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Whitepaper summary

Energy improvement offers enormous potential for variable cost reduction and improved environmental performance. These types of improvements can be fast-tracked and amplified via cloud-based collaboration, but there is a risk that outsourced services can lead to a hollowing out of site expertise. Other potential issues include failure to account for the impacts of energy improvement projects on process throughput, yield or reliability. A new generation of collaborative services with first principles engineering models and analytics addresses these issues by simultaneously taking into account both process optimization and energy use reduction to improve plant and human performance.

Most process plants don’t operate at peak efficiency, resulting in substantial added costs and increased emissions. One of the main areas for improvement is often energy use. For a typical refinery or petrochemical plant, energy costs are $200-300 million per year, so expected savings often amount to tens of millions of dollars. Unlike investing in additional capacity or changing product mix, both of which entail risk due to reliance on predictions of market conditions, energy savings always increase profits. In addition, energy systems often constrain processes and throughput, a hidden cost which can be considerable.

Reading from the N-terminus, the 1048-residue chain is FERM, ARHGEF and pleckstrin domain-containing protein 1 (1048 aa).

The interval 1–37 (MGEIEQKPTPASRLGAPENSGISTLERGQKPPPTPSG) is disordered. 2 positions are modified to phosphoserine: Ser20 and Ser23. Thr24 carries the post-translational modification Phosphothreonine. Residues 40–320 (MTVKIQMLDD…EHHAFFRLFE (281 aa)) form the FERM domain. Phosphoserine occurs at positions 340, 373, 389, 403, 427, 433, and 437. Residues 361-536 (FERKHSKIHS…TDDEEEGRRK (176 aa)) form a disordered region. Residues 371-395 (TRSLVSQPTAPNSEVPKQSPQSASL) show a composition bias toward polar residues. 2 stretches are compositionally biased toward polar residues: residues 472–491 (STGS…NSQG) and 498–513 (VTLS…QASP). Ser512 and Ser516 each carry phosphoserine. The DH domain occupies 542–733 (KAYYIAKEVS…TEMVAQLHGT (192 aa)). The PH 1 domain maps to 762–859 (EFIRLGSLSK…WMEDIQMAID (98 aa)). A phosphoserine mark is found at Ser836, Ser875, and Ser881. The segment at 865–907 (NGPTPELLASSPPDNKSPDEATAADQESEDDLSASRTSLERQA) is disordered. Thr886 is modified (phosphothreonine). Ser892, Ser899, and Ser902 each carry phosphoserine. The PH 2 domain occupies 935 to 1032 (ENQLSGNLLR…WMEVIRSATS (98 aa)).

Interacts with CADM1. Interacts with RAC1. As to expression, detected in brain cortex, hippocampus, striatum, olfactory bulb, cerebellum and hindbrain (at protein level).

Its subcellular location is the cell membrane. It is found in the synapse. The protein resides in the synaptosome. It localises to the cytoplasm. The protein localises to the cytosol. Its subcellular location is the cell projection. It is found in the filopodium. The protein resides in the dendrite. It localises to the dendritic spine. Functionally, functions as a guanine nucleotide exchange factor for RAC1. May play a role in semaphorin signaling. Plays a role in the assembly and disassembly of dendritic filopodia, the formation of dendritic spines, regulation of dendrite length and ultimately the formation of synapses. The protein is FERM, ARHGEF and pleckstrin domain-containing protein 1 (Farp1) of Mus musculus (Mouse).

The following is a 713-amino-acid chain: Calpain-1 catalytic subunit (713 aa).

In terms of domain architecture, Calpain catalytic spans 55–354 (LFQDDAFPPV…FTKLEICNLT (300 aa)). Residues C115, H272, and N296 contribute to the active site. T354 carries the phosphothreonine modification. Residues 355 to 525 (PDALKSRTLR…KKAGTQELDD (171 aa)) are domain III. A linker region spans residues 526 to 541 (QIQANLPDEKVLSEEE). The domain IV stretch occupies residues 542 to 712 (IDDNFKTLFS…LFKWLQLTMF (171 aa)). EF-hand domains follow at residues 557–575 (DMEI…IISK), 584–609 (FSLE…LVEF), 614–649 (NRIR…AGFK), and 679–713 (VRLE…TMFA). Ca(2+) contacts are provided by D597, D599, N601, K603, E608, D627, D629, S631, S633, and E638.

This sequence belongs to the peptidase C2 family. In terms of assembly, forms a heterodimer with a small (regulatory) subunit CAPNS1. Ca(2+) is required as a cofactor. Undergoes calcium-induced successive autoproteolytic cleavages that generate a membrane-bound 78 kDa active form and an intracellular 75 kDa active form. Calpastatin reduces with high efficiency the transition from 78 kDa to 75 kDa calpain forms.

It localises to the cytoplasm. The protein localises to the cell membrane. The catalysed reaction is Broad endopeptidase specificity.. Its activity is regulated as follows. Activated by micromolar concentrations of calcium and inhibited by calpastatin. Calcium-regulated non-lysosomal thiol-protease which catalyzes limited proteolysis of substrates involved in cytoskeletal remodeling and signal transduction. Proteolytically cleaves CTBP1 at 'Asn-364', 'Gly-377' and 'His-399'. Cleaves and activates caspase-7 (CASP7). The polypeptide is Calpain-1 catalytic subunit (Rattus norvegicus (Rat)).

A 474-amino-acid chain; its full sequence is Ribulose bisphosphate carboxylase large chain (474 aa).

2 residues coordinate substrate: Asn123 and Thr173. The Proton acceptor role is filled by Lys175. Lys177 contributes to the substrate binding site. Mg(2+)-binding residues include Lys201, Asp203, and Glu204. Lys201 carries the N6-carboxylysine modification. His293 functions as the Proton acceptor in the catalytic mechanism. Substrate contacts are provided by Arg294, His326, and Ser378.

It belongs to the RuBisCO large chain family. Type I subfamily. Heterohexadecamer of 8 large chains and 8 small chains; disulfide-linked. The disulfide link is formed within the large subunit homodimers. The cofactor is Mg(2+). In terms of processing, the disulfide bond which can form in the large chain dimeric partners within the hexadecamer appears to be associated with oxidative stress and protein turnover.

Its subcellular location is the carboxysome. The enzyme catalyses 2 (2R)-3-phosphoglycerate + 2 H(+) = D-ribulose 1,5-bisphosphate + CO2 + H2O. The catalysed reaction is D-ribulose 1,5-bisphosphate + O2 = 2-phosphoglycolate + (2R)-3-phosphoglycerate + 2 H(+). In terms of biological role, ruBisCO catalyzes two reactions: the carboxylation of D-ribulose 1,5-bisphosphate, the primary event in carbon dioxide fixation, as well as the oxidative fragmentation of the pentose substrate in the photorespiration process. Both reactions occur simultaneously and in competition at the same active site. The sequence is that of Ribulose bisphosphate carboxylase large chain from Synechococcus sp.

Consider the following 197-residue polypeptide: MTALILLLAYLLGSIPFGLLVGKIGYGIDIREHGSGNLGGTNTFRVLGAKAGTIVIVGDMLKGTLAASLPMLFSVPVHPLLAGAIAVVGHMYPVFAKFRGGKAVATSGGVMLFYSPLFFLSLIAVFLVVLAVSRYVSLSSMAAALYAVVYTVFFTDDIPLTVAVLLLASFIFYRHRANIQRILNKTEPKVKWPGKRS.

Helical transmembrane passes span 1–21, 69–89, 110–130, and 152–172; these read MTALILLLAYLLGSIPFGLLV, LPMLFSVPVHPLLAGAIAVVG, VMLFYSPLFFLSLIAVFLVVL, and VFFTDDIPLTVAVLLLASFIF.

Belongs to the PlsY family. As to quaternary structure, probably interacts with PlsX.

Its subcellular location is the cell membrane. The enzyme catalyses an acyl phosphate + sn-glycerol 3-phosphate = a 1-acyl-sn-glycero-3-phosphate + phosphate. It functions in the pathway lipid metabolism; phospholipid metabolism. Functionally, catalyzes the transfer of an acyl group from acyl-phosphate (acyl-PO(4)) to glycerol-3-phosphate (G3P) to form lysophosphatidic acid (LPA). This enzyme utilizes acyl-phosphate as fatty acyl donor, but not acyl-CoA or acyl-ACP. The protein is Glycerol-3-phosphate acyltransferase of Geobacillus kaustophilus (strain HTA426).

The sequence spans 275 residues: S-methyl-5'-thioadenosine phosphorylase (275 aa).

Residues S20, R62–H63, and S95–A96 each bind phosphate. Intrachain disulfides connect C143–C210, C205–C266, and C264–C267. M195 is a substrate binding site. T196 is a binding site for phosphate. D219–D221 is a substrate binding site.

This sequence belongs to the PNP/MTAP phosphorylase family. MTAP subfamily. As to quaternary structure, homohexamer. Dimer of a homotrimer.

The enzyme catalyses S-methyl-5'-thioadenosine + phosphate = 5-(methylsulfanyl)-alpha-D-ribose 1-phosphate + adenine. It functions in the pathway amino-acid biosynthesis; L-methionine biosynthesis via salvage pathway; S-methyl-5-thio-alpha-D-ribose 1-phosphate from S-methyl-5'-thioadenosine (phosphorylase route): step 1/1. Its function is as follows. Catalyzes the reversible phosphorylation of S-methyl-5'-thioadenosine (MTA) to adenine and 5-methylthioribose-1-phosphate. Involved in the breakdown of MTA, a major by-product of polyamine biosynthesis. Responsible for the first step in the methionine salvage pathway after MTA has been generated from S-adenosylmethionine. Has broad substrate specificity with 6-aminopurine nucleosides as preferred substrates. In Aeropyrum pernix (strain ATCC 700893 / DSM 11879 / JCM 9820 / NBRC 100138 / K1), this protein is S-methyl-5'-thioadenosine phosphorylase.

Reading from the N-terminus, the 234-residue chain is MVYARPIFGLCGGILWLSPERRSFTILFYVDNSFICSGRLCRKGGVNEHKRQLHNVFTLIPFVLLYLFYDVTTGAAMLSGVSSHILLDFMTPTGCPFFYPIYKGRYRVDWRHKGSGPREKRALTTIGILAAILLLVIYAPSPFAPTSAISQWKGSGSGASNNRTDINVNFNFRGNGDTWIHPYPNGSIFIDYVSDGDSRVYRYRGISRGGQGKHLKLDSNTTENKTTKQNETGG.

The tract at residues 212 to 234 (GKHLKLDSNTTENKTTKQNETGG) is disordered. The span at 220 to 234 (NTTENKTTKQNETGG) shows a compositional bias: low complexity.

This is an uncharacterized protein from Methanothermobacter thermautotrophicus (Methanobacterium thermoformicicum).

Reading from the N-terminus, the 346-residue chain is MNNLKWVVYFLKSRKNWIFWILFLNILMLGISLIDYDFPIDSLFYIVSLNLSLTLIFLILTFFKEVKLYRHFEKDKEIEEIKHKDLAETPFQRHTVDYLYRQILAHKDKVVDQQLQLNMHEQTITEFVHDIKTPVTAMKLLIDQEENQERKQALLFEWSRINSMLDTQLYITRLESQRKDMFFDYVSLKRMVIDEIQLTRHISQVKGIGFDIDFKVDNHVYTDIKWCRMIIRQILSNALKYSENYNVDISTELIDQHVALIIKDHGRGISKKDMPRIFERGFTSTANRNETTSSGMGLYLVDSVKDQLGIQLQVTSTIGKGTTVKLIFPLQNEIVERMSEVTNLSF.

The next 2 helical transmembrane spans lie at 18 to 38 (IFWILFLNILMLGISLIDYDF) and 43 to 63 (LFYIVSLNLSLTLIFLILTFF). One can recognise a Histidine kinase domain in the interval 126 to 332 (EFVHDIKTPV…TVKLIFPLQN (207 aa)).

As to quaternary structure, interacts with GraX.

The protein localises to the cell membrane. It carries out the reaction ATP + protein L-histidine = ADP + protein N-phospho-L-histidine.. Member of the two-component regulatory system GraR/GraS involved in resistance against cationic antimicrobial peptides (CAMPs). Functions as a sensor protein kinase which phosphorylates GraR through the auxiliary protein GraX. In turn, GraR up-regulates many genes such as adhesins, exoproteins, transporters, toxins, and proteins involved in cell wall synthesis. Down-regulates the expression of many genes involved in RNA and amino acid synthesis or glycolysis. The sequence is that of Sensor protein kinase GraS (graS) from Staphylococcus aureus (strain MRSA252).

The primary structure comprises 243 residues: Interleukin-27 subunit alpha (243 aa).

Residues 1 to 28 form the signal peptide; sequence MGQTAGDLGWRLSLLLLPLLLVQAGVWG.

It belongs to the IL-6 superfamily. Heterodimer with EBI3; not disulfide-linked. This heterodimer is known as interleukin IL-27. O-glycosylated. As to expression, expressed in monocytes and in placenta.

For example, process compressors can be limited by a turbine drive’s capacity and efficiency. Steam and condenser operating conditions, or degradation of the turbine, can mean the drive reaches its limit before the compressor does. In another example, unit throughput can be limited by the amount of heat a process furnace is able to deliver. Energy-related bottlenecks often constrain throughput of high-margin processes by 2-3%.

Process plants often struggle to address these and other issues due to a lack of skills or awareness, or simply inadequate bandwidth due to fire-fighting day-to-day problems. This can prevent improvements from being identified, realized or sustained. Operating companies have typically turned to internal or external consultants to perform studies, which deliver some value but often have a patchy record of long-term sustainment and improvement. But a new generation of cloud-based outsourcing services are gaining prominence.


 

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